This is going to be very expensive. The daily cost for dredging barges, dredges, and tugs is in the tens of thousands of dollars a day. It will be a race between trying to get the ship free as soon as possible so it can continue on its rotation, and dredging and moving enough sediment so the ship can be moved safely, without tearing open the hull or unbalancing the ship such that it shifts, maybe even rolls. And as they do this work, of course, as they pull the ship toward the channel, they come closer to the other marine traffic now using the channel. At some point the channel will need to be closed to free the Ever Forward. The worst outcome of all would be partly freeing the ship but not totally, yet blocking the channel.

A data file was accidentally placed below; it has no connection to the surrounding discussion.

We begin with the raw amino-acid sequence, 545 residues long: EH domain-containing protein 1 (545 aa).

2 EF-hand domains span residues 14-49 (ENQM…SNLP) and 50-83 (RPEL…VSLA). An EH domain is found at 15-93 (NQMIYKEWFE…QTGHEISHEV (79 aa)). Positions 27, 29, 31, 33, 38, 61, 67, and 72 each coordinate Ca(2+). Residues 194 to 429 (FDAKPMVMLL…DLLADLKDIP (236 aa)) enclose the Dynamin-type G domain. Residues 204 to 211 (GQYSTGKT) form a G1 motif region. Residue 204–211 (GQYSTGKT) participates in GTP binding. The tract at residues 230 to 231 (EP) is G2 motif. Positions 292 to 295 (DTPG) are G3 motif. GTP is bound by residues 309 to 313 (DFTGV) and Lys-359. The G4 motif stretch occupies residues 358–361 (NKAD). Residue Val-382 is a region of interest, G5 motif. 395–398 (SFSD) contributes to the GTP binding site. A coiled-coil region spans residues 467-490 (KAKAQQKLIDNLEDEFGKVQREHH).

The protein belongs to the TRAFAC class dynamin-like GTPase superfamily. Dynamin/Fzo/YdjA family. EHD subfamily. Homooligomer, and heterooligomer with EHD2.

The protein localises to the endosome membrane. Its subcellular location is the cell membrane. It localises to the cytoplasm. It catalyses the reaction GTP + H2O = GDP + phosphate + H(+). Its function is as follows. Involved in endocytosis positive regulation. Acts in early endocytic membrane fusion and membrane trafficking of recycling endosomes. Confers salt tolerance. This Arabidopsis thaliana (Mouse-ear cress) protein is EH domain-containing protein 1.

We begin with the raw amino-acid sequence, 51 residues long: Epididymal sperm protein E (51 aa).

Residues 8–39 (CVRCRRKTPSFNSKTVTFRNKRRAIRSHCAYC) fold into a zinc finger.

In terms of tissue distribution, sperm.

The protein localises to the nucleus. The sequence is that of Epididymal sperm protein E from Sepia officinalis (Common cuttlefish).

This incident is not stopping a major world trade route. There will be no supply chain interruptions, except for those customers whose containers and goods are now delayed on that ship. But this is another sign of what can happen when an enormous, highly complex, clumsy ship makes one small mistake.
We will see more such mistakes.
2 thoughts on “That grounded big container ship”
Another fascinating insider look at the hidden world of global shipping, and perfect length. Keep ‘ em coming!
Thanks for sharing your knowledge. This is fascinating stuff. Will there be a point at which shipping companies, and their financiers and insurers, decide that these ships are too risky? Or do the profits outweigh the risks?